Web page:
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What Will Happen if Arthritis Is Left Untreated?

  • Medical Author:
    John P. Cunha, DO, FACOEP

    John P. Cunha, DO, is a U.S. board-certified Emergency Medicine Physician. Dr. Cunha's educational background includes a BS in Biology from Rutgers, the State University of New Jersey, and a DO from the Kansas City University of Medicine and Biosciences in Kansas City, MO. He completed residency training in Emergency Medicine at Newark Beth Israel Medical Center in Newark, New Jersey.

  • Medical Author: Catherine Burt Driver, MD
    Catherine Burt Driver, MD

    Catherine Burt Driver, MD, is board certified in internal medicine and rheumatology by the American Board of Internal Medicine. Dr. Driver is a member of the American College of Rheumatology. She currently is in active practice in the field of rheumatology in Mission Viejo, Calif., where she is a partner in Mission Internal Medical Group.

Ask a Doctor

I started getting pain in my knee after my daily run. I thought I might have tweaked a tendon or something, but my doctor told me I have the early stages of arthritis in the knee. I’m not even 40 yet, so if I start taking arthritis medications now, I could potentially be taking them for 40 more years! I don’t want to alter my routine too much or take a bunch of pills. What if I just don’t do anything right now? What will happen if arthritis is left untreated?

Doctor’s Response

Arthritis is a chronic condition that causes pain and inflammation of the joints. In general, the earlier treatment begins, the better the prognosis.

Untreated arthritis may affect your ability to perform daily activities or care for yourself. It may make it difficult to walk. If some types of arthritis are left untreated, joint deformity and permanent damage to the joints may occur. Untreated rheumatoid arthritis (RA) can lead to complications such as cardiovascular disease, lung problems, and eye inflammation.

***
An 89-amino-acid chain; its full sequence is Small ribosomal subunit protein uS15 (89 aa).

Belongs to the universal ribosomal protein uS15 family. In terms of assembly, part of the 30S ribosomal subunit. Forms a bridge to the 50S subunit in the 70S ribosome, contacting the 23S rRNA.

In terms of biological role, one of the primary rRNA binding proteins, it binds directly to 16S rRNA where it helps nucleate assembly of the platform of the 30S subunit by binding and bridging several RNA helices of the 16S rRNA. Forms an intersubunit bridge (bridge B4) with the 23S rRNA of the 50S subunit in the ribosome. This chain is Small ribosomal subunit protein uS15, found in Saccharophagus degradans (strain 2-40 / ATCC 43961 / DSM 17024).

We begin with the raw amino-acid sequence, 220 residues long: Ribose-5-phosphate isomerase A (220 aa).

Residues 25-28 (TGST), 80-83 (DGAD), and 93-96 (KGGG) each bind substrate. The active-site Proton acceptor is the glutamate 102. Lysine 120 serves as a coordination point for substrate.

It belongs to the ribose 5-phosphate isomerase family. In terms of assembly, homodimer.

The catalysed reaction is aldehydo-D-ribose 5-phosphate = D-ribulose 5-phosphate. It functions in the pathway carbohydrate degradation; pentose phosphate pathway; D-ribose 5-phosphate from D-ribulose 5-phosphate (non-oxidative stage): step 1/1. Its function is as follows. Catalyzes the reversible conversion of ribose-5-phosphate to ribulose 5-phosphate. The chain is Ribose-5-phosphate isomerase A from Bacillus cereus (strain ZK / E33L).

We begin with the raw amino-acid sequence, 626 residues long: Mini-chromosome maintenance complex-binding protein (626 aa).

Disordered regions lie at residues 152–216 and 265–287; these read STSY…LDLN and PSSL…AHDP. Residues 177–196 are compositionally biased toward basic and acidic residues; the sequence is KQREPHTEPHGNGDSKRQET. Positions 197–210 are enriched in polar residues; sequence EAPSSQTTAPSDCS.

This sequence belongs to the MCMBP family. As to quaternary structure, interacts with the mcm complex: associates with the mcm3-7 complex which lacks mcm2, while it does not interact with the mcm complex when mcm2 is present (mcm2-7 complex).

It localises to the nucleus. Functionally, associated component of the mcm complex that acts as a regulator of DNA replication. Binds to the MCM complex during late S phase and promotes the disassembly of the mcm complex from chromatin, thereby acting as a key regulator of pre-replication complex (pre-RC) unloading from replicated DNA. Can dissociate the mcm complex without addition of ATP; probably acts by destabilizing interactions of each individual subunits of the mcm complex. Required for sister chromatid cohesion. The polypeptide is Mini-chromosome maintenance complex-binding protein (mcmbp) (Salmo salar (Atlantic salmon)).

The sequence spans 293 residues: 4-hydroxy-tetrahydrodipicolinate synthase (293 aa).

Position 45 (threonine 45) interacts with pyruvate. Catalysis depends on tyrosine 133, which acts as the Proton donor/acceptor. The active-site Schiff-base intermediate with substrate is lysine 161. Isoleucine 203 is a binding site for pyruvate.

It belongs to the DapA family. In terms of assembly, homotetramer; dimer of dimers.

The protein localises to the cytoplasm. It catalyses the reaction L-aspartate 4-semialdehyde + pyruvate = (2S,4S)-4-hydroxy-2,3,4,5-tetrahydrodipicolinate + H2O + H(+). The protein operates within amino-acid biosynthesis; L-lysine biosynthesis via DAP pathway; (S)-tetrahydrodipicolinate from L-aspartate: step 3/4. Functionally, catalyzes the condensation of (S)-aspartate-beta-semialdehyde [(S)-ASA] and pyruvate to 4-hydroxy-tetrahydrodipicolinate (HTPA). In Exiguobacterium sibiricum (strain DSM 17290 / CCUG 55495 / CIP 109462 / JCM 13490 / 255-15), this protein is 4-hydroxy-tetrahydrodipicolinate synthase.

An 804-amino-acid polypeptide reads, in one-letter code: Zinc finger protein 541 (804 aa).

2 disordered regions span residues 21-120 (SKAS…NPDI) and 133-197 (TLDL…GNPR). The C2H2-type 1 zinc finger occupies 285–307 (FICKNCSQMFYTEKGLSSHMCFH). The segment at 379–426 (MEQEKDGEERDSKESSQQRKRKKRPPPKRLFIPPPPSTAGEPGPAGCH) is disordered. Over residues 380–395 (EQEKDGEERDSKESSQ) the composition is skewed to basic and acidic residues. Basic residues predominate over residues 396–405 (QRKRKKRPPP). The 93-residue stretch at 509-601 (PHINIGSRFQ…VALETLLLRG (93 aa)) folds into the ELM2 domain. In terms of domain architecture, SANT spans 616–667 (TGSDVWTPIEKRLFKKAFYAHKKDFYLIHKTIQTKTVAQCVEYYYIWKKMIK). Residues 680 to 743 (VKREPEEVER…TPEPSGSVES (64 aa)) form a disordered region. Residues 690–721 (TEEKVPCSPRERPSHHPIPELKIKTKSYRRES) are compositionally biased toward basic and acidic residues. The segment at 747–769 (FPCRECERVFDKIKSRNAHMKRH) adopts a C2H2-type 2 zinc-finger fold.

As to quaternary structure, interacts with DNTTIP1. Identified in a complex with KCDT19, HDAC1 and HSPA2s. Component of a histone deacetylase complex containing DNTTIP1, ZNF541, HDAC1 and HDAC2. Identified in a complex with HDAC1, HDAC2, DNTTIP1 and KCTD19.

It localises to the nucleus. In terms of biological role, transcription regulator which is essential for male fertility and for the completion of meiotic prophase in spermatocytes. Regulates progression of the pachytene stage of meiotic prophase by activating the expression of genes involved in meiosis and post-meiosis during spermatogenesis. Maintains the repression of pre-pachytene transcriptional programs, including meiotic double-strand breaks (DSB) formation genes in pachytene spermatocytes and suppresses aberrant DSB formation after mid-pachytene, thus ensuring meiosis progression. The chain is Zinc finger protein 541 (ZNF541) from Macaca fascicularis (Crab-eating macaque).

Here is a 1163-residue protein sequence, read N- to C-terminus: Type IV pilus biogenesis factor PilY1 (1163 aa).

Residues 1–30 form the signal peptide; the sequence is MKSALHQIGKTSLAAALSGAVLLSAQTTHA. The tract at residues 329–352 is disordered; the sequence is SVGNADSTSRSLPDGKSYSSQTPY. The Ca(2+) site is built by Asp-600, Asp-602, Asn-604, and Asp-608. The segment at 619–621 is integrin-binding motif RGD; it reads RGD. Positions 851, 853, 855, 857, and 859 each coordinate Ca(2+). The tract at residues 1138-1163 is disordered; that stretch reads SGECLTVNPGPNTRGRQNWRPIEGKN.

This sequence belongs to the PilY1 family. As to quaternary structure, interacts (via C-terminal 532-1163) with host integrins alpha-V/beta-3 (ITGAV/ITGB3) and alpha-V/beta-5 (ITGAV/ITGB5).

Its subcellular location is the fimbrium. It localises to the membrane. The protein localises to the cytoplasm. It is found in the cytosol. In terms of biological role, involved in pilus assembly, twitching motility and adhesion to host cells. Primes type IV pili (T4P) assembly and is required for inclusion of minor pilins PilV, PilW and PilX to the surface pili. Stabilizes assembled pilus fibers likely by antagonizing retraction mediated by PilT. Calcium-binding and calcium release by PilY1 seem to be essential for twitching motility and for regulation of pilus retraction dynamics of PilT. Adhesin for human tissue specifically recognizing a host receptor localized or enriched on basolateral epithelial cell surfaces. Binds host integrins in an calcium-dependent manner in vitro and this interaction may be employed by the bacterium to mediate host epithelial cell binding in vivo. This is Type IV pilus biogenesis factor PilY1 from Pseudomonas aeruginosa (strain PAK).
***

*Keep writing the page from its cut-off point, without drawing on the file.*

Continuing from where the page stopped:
Treatment may not be necessary for arthritis with minimal or no symptoms. When symptoms are troubling and persist, however, home remedies might include pain and antiinflammatory medications as below. Furthermore, heat/cold applications and topical pain creams can be helpful.

  • As a first step, rest, heat/cold applications, and topical pain creams can be helpful. For osteoarthritis, the over-the-counter food supplements glucosamine and chondroitin have been helpful for some, though their benefits are still controversial according to national research studies. These supplements are available in pharmacies and health-food stores without a prescription. If patients do not benefit after a three-month trial, I tell them that they may discontinue these supplements. The manufacturers sometimes make claims that these supplements "rebuild" cartilage. This claim has not been adequately verified by scientific studies to date.